A suspect has the right to be arraigned without unnecessary delay, usually within two court days, after being arrested. He or she appears before a judge who informs the suspect the official charges, constitutional rights, and applicable penalties. At the arraignment, an attorney is appointed in the event of financial hardship, and bail can be raised or lowered. A suspect may also ask to be released on personal recognizance at this time, even if bail was previously set.

If charged with a misdemeanor, a suspect pleads guilty or not guilty at the arraignment. Or, if the court approves, a suspect can plead nolo contendere, meaning the charges will not be contested. Legally, this is the same as a guilty plea, but it cannot be used against the suspect in a non-criminal case.

If misdemeanor charges are not dropped, a trial is held later in court of law. If charged with a felony, however, and the charges are not dismissed, the next step is a preliminary hearing.

If you or someone you know in Las Vegas, Nevada, or within the surrounding cities and counties of Nevada, needs the legal counsel or assistance of an experienced criminal defense lawyer, please contact Attorney Martin Hart, today at 702-380-4278, or complete the contact form provided on this site to begin your consultation with a skillful Las Vegas criminal defense trial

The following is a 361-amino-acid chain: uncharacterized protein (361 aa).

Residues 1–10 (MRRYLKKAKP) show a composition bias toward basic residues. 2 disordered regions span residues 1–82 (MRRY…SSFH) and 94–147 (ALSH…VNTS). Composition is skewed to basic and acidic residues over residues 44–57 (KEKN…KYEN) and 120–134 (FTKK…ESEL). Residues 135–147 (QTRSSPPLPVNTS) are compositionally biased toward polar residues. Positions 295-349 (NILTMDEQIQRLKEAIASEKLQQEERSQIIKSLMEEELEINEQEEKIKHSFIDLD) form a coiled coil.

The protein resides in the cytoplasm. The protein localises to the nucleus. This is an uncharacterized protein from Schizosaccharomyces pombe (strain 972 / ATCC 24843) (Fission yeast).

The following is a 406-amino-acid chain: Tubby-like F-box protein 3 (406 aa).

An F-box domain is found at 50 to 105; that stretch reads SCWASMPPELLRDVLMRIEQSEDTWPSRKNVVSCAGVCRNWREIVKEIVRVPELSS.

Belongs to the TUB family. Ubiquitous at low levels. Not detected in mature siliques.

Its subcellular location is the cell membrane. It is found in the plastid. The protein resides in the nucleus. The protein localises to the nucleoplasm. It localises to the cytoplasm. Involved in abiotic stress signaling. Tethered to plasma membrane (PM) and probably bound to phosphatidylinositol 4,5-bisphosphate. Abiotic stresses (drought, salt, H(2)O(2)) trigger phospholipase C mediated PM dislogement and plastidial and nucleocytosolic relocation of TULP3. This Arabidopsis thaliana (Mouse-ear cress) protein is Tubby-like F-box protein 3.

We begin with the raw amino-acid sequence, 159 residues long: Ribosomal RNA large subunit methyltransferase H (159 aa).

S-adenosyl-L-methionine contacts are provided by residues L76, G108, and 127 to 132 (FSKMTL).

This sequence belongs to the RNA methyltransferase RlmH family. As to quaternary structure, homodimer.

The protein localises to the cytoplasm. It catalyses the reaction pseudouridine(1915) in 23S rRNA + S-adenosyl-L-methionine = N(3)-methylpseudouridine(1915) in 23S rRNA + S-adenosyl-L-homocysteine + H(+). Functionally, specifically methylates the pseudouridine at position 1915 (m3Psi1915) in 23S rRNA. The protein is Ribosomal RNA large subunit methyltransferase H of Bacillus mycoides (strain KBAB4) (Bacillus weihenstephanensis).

Upon arrest, the accused appears before a magistrate or judge for a violation of a criminal law. The magistrate or judge will conduct a pre-trial bail hearing resulting in four possible results:

  • Recognizance – This is the defendant’s written promise to appear in court on the date set and abide by the terms set by the magistrate or judge. No monetary pledge, cash deposit, or security by property or professional bondsman is required.
  • Unsecured Bond – This release, pending court appearance, is based on the defendant’s written agreement to appear in court on the date set and abide by the conditions set by the magistrate or judge. It is backed by an agreement by the defendant to forfeit money to the court if she or he does not appear in court on the date set.